Nuclear Taboo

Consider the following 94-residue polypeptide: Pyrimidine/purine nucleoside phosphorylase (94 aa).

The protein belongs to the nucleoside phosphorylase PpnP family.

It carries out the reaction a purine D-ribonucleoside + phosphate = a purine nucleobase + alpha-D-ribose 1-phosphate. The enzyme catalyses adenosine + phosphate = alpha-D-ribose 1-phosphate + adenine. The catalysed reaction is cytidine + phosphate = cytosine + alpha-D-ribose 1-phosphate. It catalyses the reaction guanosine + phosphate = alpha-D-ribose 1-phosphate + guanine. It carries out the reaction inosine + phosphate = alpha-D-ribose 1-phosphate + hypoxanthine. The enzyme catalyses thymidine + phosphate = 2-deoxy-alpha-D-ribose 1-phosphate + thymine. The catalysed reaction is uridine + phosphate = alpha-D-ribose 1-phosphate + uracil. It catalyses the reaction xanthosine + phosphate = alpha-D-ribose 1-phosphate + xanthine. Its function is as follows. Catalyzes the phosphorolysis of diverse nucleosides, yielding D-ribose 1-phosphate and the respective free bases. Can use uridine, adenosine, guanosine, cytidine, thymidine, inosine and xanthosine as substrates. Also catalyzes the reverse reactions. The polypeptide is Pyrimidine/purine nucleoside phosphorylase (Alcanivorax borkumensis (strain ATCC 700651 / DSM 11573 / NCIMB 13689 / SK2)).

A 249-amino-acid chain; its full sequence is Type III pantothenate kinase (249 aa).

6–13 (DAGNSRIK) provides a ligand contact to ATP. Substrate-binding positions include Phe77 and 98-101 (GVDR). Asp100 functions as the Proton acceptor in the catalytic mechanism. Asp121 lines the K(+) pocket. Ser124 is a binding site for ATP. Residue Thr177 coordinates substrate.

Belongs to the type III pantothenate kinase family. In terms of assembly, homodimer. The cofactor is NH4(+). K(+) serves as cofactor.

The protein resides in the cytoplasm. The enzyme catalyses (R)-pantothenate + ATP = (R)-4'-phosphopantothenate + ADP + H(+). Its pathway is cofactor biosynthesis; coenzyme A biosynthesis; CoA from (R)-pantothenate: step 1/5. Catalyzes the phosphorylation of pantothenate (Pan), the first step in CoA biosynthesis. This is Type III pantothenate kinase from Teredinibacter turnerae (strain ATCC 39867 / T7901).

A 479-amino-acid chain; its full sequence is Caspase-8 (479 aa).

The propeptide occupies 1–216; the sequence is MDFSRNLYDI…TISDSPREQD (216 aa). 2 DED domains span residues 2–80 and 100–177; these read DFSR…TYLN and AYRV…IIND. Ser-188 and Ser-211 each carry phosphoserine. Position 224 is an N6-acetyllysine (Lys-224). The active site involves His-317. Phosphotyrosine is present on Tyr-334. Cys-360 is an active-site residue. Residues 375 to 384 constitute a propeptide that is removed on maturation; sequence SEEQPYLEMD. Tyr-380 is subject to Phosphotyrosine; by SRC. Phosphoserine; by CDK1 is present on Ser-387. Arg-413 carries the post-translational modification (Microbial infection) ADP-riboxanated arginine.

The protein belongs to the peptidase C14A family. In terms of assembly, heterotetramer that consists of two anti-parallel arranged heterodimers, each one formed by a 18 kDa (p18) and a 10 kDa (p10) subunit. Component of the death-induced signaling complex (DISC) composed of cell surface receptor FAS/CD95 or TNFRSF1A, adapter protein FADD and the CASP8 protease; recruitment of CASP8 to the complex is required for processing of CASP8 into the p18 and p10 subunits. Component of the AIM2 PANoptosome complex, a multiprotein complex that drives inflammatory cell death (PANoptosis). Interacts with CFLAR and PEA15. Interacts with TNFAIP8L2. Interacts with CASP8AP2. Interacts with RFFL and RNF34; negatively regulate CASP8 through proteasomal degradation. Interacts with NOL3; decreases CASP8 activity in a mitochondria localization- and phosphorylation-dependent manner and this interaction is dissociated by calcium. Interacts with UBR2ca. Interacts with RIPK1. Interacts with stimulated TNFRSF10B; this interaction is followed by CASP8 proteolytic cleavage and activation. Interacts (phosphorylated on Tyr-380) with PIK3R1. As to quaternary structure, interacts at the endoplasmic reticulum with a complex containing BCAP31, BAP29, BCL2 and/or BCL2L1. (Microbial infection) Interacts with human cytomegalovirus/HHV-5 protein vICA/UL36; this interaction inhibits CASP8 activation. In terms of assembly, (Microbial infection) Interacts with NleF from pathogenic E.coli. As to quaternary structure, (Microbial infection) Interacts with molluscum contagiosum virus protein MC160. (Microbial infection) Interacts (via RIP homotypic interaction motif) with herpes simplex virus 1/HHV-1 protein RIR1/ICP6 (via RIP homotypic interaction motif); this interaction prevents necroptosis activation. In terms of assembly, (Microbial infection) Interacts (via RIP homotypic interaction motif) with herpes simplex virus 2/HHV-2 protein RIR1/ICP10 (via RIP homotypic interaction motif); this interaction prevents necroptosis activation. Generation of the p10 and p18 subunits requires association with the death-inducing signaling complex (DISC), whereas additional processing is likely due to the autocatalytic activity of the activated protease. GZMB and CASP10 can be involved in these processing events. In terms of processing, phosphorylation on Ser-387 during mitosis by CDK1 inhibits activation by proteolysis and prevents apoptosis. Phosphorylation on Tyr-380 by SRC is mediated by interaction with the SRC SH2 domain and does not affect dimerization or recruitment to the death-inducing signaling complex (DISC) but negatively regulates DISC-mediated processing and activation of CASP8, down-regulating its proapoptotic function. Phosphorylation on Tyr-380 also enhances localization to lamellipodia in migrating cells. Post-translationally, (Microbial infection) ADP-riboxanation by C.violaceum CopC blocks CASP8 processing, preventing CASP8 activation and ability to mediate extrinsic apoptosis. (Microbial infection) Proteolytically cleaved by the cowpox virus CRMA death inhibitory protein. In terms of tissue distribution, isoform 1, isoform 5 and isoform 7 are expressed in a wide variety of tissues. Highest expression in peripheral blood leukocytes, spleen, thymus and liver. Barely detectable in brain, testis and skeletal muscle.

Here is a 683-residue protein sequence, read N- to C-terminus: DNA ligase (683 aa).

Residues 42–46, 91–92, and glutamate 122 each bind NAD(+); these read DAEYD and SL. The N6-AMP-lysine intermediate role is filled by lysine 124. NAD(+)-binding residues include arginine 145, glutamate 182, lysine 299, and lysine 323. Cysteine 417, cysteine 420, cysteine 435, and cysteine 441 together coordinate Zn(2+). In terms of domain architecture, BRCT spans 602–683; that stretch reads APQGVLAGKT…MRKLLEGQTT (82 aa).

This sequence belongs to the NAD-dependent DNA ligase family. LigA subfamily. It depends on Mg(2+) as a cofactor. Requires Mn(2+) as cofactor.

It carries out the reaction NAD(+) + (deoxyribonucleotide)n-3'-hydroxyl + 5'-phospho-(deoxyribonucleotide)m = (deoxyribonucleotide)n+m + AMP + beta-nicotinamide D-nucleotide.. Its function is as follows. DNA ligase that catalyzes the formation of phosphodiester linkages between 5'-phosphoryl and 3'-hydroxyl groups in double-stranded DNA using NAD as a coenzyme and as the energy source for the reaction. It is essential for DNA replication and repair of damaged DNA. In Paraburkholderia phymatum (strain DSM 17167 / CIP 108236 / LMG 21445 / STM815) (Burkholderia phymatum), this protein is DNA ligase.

The concept of nuclear taboo emerged as possibly the most surprising outcome of the nuclear age: Outside of the United States’ use of nuclear weapons on Hiroshima and Nagasaki, no other instances of use of nuclear weapons have been recorded since. Despite incentives to the contrary, cold war conflicts including the Korean War, the Vietnam War, Middle East wars, and the Soviet Union’s campaign in Afghanistan did not result in the use of nuclear weapons. The nuclear taboo, therefore, refers to the restraint shown by nuclear states when it comes to the use of their nuclear arsenal in conflict. This behavior is the result of a restrictive norm; that is, a standard of behavior expected of actors in social interactions, which constrains the available choice ...

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